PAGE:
The American Academy of Pediatrics now advises parents to keep toddlers in rear-facing car seats until age two, or until they exceed the height or weight limit for the car seat, which can be found on the back of the seat.
Previously, the AAP advised parents to keep kids rear-facing as long as possible, up to the maximum limit of the car seat, and this has not changed. But it also cited one year and 20 pounds as the minimum for flipping the seat, which many parents and pediatricians interpreted as conventional wisdom on the best time to make the switch. The new policy clarifies the AAP’s recommendation, making age two the new guideline—a real game-changer for parents of toddlers.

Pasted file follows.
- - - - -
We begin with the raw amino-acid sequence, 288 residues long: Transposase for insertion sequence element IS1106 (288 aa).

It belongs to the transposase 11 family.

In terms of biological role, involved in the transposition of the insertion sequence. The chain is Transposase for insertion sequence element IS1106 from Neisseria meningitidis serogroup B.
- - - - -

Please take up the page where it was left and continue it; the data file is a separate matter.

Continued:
“A rear-facing child safety seat does a better job of supporting the head, neck and spine of infants and toddlers in a crash, because it distributes the force of the collision over the entire body,” said Dennis Durbin, M.D., F.A.A.P., a pediatric emergency physician and co-scientific director of the Center for Injury Research and Prevention at The Children’s Hospital of Philadelphia and lead author of the policy statement and accompanying technical report.